Friday, May 27, 2022 May 27, 2022
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How Pete’s Dueling Piano Bar Keeps Packing Them In

Other than the airport, the Addison nightspot has the best people-watching in town.
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photography by Jason Janik

Tone Bell, a Dallas comic with unhurried pacing and killer timing, does a funny bit about a guy eating cake in an airport. In fact, airports are Bell’s favorite place to people-watch. His second-favorite place is Pete’s Dueling Piano Bar. Here’s how Pete’s works: charge $8 at the door. Have four guys and two pianos. Rotate the guys in, sometimes have all four playing classic sing-along tunes from Billy Joel’s “Piano Man” and Neil Diamond’s “Sweet Caroline” to Lee Greenwood’s “God Bless the USA.” Have conga lines and bring a bachelorette up onstage. Salute the veterans in the house and make a few sex jokes. Don’t let it get quiet or reflective. Keep the music and the antics up so that folks can party like it’s 1999 (sadly, there were no Prince songs the night I visited).

Rumor has it Pete’s pours a stiff drink (I specifically asked for a weak one for that reason). It offers shots in test tubes and has a Margaritaville vibe. The bar is an escape, a place people anticipate singing. And not the on-the-stage-everyone-is-looking-at-you singing of a karaoke bar. Pete’s is filled with the conviviality of singing together, arm in arm, the anonymity and togetherness of Bon Jovi ballads belted at a volume that might leave vocal cords sore the next day.

Pete’s and the Improv Comedy Club share a building, so the comics often come over for drinks after shows. Tom Green slipped in once, had a drink, played a drum solo, and then left. Tracy Morgan stopped by, too. And local comics hang out at Pete’s frequently. They know the bartenders well and refer to them as family.

“Everyone is so nice,” says comic Raj Sharma, a tall man with an epic wingspan and an energetic jocularity. He’s referring to the staff. The people cover a broader range. “You’re never alone at Pete’s because you have so many thoughts” about the patrons, Sharma says, swirling his hands around his head in a mimicry of the thoughts inside.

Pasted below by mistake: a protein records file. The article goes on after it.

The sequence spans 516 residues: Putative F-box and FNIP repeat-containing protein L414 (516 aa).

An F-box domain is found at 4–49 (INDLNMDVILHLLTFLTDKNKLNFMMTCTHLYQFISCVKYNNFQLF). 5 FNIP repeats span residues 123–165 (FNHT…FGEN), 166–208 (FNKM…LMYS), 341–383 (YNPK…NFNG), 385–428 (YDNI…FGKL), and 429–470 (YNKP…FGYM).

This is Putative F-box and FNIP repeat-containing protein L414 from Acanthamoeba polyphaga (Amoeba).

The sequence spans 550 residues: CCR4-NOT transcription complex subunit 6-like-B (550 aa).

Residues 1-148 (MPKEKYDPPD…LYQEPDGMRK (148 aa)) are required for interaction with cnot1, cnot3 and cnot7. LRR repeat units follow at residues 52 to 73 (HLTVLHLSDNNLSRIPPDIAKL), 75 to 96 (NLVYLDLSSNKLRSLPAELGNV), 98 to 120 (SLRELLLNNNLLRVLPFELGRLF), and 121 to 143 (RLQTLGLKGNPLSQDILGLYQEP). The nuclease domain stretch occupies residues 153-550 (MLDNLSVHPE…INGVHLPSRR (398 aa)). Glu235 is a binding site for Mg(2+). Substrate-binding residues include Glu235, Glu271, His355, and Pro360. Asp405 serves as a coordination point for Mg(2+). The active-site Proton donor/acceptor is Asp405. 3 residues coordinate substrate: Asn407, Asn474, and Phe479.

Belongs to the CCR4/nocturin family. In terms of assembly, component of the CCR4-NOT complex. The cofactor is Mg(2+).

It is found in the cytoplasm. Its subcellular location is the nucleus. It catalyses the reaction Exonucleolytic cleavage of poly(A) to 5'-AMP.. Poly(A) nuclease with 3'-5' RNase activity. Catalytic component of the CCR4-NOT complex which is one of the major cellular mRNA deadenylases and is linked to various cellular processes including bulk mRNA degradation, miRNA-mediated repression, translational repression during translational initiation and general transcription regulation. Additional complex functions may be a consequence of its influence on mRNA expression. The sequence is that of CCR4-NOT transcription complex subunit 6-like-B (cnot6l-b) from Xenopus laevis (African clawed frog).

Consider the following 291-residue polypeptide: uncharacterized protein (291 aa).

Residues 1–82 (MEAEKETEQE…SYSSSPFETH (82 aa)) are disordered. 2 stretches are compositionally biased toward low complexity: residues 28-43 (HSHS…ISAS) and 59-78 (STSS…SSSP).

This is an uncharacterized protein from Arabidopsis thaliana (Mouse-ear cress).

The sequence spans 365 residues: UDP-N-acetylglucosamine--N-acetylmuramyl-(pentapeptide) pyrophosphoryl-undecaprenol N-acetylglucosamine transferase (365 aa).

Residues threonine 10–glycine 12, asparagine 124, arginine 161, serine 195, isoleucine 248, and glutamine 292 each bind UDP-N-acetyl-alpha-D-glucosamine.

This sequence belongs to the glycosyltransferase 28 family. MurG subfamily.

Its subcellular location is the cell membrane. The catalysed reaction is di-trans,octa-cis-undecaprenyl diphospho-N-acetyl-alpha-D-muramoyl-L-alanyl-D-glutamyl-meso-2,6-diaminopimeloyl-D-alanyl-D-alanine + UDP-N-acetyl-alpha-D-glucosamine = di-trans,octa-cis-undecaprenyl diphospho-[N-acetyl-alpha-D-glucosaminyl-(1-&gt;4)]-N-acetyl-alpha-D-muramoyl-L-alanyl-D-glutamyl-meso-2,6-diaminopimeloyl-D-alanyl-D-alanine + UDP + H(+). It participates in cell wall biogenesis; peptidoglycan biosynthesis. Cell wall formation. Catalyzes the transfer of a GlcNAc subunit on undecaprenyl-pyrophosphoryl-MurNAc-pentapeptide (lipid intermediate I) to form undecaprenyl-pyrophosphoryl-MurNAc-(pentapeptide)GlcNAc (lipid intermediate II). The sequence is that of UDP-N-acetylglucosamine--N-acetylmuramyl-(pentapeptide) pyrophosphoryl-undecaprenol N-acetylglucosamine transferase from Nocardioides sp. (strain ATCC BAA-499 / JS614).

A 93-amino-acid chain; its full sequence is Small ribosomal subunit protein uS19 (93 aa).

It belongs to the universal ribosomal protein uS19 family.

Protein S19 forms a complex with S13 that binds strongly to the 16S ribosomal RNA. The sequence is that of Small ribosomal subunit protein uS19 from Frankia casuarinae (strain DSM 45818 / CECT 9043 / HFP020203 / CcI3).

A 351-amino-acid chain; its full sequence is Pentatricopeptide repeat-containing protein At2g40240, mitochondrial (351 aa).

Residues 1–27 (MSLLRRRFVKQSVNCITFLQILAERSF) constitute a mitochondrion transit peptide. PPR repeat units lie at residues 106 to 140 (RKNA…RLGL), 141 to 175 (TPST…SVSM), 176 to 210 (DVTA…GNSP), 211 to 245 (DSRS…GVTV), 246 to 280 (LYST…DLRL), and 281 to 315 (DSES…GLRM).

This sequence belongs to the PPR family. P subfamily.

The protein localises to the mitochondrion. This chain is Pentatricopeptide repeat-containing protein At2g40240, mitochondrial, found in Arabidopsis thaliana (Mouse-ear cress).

[inline_image id=”1″ align=”r” crop=””]Sitting at the bar with his friend Bell, Sharma launches into a riff about people wearing Affliction clothes and a guy nearby who looks like he ironed one side of his shirt too much. It’s funny stuff—and, of course, both he and Bell are dead-on about the people-watching. Everyone comes to Pete’s: a woman with hair teased so high I am sure she’s a hipster doing a B-52s thing, till she pats her husband’s bum, the husband being an utterly unironic creased-Wrangler-wearing fiftysomething; guys in their 40s, graying temples and Patagonia fleeces; taciturn men in black cowboy hats; women sparkled up; bachelorette parties; people with tattoos, ball caps, or ropers; three generations of a family all at one table.

You can’t mix that much energy and that many people and have a dull night. Every kind of night-out adventure happens. Sharma and Bell mention that about every four hours, someone cries (oh, the sad, drunk crier). Someone falls down the stairs. (Sharma has done it once or twice. They are slick, narrow, turning stairs, hard to navigate stone cold sober.) The cabs are lined up outside. And, well, people who come in by themselves don’t necessarily leave that way. There’s something about the magic of a shared Journey song.

Bars like Pete’s—and there’s a Pete’s in Austin, Houston, Fort Worth, and Vegas—are perhaps best known for school song rivalries. People tip the maestros to play a school song; others tip more to play a rival’s song. Before long, you’re talking about rowdy crowds sing-fighting and, on a good night, a $500 tip jar. It’s easy to assume the piano players get their money for nothing, to quote Dire Straits, but it’s clear the players earn their scratch. They are showmen, able to gauge and swing a crowd’s mood. Offstage, one player looks tired and completely ordinary, a guy getting ready for work. Onstage, he is the life of the party, the guy women crush on and men admire, the guy who can cheer them up and on and show them the way to fun. There’s an intensely difficult art to that.

It’s an art very similar to comedy: reading people, using body and sound and pacing to jostle them into laughing, into having fun. Just watch how far you take it. Because chances are, there are a couple of comics sitting at the bar, watching your every move.

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